This is a movement: Kiri Tunks
Kiri Tunks is a teacher and trade union activist. She is a co-founder of Woman’s Place UK.
This is the speech she gave on the closing plenary of the Women’s Liberation 2020 conference held at UCL on Saturday 1st February 2020.
It falls to me to make some closing remarks on behalf of WPUK. First of all, there are a lot of thank yous:
- UCL for hosting this wonderful event and demonstrating a commitment to free speech, academic debate and women’s rights
- UCL Women’s Liberation Special Interest Group – an incredible bunch of women and the best hosts you could wish for
- UCL staff – the conference office & the security team, the bar, catering and cleaning staff, the tech team
- The stenographers
- Our volunteer helpers and the stall holders
- Our speakers, facilitators and contributors – all 85 of you
- All of you who have attended
But I want to say something else about this movement and a little about the place of Woman’s Place UK (WPUK) within it.
WPUK came into this fight quite recently and we know there are many people and many groups who have been campaigning for longer than us.
We want to thank you for what you have done – and what you continue to do.
WPUK was formed in September 2017, initially to ensure women’s voices were heard in the consultation on the Gender Recognition Act. It was during that campaign that we became fully aware of the fragile state of women’s rights in the UK and were determined to do something to try and put that right.
We are organisers.
We know there are a multitude of individuals, campaigns, groups, organisations out there with huge expertise and experience in the full range of women’s lives.
We also know that those who are working closest with women in their daily lives do not receive the funding or the support that other organisations do.
We know that many of these groups have felt seriously constrained by threats to funding streams and unable to enter fully into public debate.
WPUK feels no such constraints.
We are funded by our supporters through ticket sales and donations. (Our average donation is £22). We are accountable only to our stated aims and to all those who support us.
We have used the money we have raised to do what so many other women’s organisations feel they can’t (and some who simply don’t) to ensure the voices of those women are heard.
This funding has enabled us to organise and amplify. It has helped fund this conference today. Thank you.
WPUK has organised 26 public meetings since 2017.
We have responded to consultations.
We have lobbied.
We have worked hard to get women’s voices heard in the media.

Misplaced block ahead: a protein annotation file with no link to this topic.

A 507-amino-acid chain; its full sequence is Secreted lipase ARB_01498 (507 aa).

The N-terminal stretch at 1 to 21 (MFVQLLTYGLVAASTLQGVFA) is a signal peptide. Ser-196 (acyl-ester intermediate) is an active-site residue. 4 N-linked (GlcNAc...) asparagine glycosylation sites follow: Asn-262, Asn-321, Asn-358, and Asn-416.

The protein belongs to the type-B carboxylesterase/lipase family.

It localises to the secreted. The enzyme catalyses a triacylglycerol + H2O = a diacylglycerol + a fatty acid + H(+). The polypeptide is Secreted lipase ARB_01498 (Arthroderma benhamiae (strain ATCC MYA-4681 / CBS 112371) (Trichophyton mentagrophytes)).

We have produced a manifesto based on what women told us they needed (the structure of this conference has been based in the demands of the manifesto).
But we are not doing this alone. There are many of us working in different ways, on different patches, with different perspectives and focus.
And it’s a beautiful thing.
This is the women’s liberation movement.
- It belongs to all of us
- And to all the women who can’t be here
- And all the women who haven’t yet joined
We are only here because of the work women have done before us
And our work is to lay the ground for the women who will come after.
So, the idea for this conference is not that it is the first word, or the last word, or the only word, in women’s liberation. We are here to mark the 50 years since the first Women’s Liberation Movement conference in Oxford; to reflect on what has been won and to build for what is needed now.
These things are now not just under threat; many have already been rolled back.
We are alert to these threats and we are ready to step up; to defend what has been won and to fight for more.
We wanted to be part of organising this conference so that women could come together and meet; to take stock; to network; to plan; to get informed; to discuss and debate; to laugh; to leave with a 100 ideas of what we can do next in our communities to change the lives of women and girls for the better, and to build a society that works for all.
This conference has been put together by women on top of jobs and other responsibilities in our spare time. It has come about in the face of substantial and serious obstacles. And it is a testimony to the grit and determination of the women involved in organising that we are here at all today.
I want to thank those women in particular. You have shown a steel that does this movement proud.
It has come together because all of you have made it possible – by offering your expertise, by offering to help, by being here.
Think of this conference as a patchwork quilt – made up of different pieces, sewn by different people, all brought together in one rich, eclectic, whole. It may have the odd loose thread but it has been pulled together with love and determination.
So, we hope you have enjoyed the day. We hope you have found it useful. We hope it has fired you up and made you feel strong.
Because we are going to need all your strength and fire in the days to come.
We need everyone here to go back to their communities and organise. If you are a member of a trade union or political party, look for like-minded people with whom you can influence policy. Work with others in your workplace, your social networks, your sports clubs and book clubs. We need to build this movement in every village, town and city to ensure that women’s voices are heard and their rights upheld.
It cannot be left to those who have failed to speak, or who are too constrained by funding streams to speak for women.
It is down to us.
All of us.
This is a movement.
We are the movement.
We believe that it is important to share a range of viewpoints on women’s rights and advancement from different perspectives. WPUK does not necessarily agree or endorse all the views that we share.